Behavioral Scientist Resume Example & Writing Guide

Use this Behavioral Scientist resume example and guide to improve your career and write a powerful resume that will separate you from the competition.

Behavioral scientists study human behavior, focusing on how people think, feel, and act. They use this knowledge to help organizations develop programs and services that people will actually use and enjoy.

Because behavioral science is such a diverse field with many different specializations, there’s no one set way to write your resume when you’re in this field. But one thing is for sure: You’ll need a compelling resume that highlights your most relevant experience and skills.

David Moore
Phoenix, AZ | (123) 456-7891 | [email protected]

Highly skilled behavioral scientist with experience in market research, survey design, and data analysis. Proven ability to understand complex customer needs and develop targeted solutions. Passionate about using data-driven insights to improve the customer experience.

University of Arizona Jun '10
Ph.D. in Psychology
University of Arizona Jun '04
B.A. in Psychology
Company A, Behavioral Scientist Jan '17 – Current
  • Conducted behavioral research on the effects of environmental enrichment and social isolation on mice using operant conditioning techniques, such as lever pressing for food pellets or sucrose solution.
  • Analyzed data from experiments to determine if there were any significant differences between experimental groups (e.g., control vs. enriched).
  • Communicated results of experiments in a clear and concise manner through written reports that included figures and tables summarizing findings.
  • Assisted with animal care tasks including cage changing, feeding, watering, etc., adhering to all safety procedures required by the facility when working with animals.
  • Maintained accurate records of daily activities related to assigned projects and assisted with other lab duties as needed (e.g., cleaning cages/cages, equipment maintenance).
Company B, Behavioral Scientist Jan '12 – Dec '16
  • Conducted research on the effects of stress and anxiety on decision-making, problem solving, and memory recall
  • Developed a new method for measuring emotional intelligence that was more accurate than traditional methods
  • Designed an intervention program to improve social skills in children with autism spectrum disorder (ASD)
  • Collaborated with researchers at Duke University Medical Center to study the effect of music therapy on Alzheimer’s patients
  • Led a team of 10 behavioral scientists conducting research on human behavior and emotion
Company C, Research Assistant Jan '09 – Dec '11
  • Conducted research on assigned topics using a variety of sources such as books, articles, and the internet.
  • Analyzed and summarized data to be used in reports or presentations.
  • Presented findings to supervisors or clients.

Industry Knowledge: Human Subject Research, Data Analysis, Research Design, Survey Design
Technical Skills: Microsoft Office Suite, SPSS, SAS, R, Stata, Tableau
Soft Skills: Communication, Leadership, Research, Teamwork

How to Write a Behavioral Scientist Resume

Here’s how to write a behavioral scientist resume of your own.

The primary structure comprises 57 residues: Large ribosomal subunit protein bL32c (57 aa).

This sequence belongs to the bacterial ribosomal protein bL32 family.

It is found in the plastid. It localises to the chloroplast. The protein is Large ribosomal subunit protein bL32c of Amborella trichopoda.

Write Compelling Bullet Points

Bullet points are the most effective way to showcase your experience and qualifications. And when it comes to behavioral science, the more specific you can be, the better.

For example, rather than saying you “conducted research,” you could say you “conducted quantitative research on the effects of sleep deprivation on decision-making ability in combat medics.”

The second bullet point is much more specific and provides more detail about what exactly you did and the results of your work.

Identify and Include Relevant Keywords

When you apply for a job as a behavioral scientist, your resume is likely to be scanned by an applicant tracking system (ATS) for certain keywords. This system will search for terms related to the job, like “research” or “data analysis.” If your resume doesn’t include enough of the right terms, the ATS might not rank it highly enough to be seen by an employer.

That’s why it’s important to include relevant keywords throughout your resume. You can add them into the work experience, skills, summary, and education sections. Here are some common behavioral scientist keywords to get you started:

  • Behavioral Science
  • Psychological Assessment
  • Psychometrics
  • Qualitative Research
  • Psychological Testing
  • Psychology
  • Clinical Psychology
  • Mental Health
  • Quantitative Research
  • Mental Health Counseling
  • Program Evaluation
  • Survey Design
  • Clinical Research
  • Data Analysis
  • Cognitive Behavioral Therapy (CBT)
  • Healthcare
  • Clinical Supervision
  • Recruiting
  • Psychology Research
  • Research
  • Research Design
  • R (Programming Language)
  • Program Evaluation Research
  • Qualitative & Quantitative Research Methods
  • Survey Research
  • Organizational Behavior
  • Behavioral Economics
  • Behavioral Economics Research
  • Questionnaire Design

Showcase Your Technical Skills

As a behavioral scientist, you know that data doesn’t speak for itself. It needs to be analyzed, interpreted, and presented in a way that is easy for others to understand. And that’s where your technical skills come in. Recruiters are looking for behavioral scientists who are proficient in programs like R, SAS, MATLAB, SPSS, and Stata, and who have experience with data mining, machine learning, and modeling. They also want to see that you have a solid understanding of big data concepts and platforms like Hadoop, Hive, and Spark.

So if you have experience with any of these programs or platforms, be sure to list them on your resume. And if you’re not familiar with them, now is the time to learn them!


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